Zambia’s president has been re-elected in a closely contested vote that the opposition claims was rigged.
The electoral commission said incumbent Edgar Lungu, of the ruling Patriotic Front won more than 50 percent of the vote defeating his main rival, Hakainde Hichilema, of the United Party for National Development (UPND), who took just under 48 percent.
Election commission chief Esau Chulu said Lungu was “duly elected” after releasing the final results of Thursday’s vote.
Members of Hichilema’s party allege vote tampering in the election and say they will appeal the results to Zambia’s Constitutional Court.
A legal specialist for the opposition UPND told reporters “We have evidence with us to the effect that the votes for Hakainde Hichilema have been deliberately reduced in collusion with the Electoral Commission of Zambia.” He said there is a pattern of several thousand missing votes for Hichilema in each voting district.
Hundreds of Lungu supporters took to the streets Monday to celebrate.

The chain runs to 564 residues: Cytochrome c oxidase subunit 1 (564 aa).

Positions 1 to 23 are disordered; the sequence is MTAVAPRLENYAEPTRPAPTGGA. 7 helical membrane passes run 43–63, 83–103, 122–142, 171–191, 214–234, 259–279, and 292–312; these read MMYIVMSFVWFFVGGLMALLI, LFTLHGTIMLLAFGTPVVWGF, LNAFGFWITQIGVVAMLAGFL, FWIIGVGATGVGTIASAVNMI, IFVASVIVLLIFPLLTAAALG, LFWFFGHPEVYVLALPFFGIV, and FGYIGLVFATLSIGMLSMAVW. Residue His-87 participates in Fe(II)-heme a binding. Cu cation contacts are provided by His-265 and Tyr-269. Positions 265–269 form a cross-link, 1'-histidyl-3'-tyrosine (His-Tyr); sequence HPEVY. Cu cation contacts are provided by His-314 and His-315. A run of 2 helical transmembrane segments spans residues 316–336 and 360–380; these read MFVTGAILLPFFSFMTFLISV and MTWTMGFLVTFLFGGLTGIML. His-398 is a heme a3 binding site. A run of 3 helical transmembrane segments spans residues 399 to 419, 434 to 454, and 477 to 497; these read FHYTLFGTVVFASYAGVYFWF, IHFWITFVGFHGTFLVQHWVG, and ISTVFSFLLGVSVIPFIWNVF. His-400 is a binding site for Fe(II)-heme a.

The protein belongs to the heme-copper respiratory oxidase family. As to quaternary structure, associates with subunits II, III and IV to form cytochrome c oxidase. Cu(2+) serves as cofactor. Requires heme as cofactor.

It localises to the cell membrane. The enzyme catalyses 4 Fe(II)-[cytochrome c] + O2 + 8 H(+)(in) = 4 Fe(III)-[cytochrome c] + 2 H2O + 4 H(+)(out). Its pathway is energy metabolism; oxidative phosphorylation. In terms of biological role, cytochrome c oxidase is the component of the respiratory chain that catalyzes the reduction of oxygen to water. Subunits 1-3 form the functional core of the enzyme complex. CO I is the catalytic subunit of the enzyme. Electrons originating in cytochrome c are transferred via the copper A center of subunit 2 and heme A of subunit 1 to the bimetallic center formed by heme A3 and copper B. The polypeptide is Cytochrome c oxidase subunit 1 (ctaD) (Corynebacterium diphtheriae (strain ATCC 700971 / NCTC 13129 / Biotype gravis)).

“In this tense and competitive climate it is essential that the security forces respect the constitution and remain impartial and professional in the discharge of their duties,” said Kofi Annan, the former U.N. secretary general.
The Zambia election campaign was marked by weeks of clashes between supporters of the rival parties, which saw at least three people killed.
Lungu has served since January 2015, following the death of President Michael Sata. He defeated Hichilema in a snap election called last year, winning by just 28,000 votes.
The political tension in Zambia is accompanied by a struggling economy, largely because of a fall in the price of copper, the country’s main export. Zambia is in talks with the International Monetary Fund for financial assistance.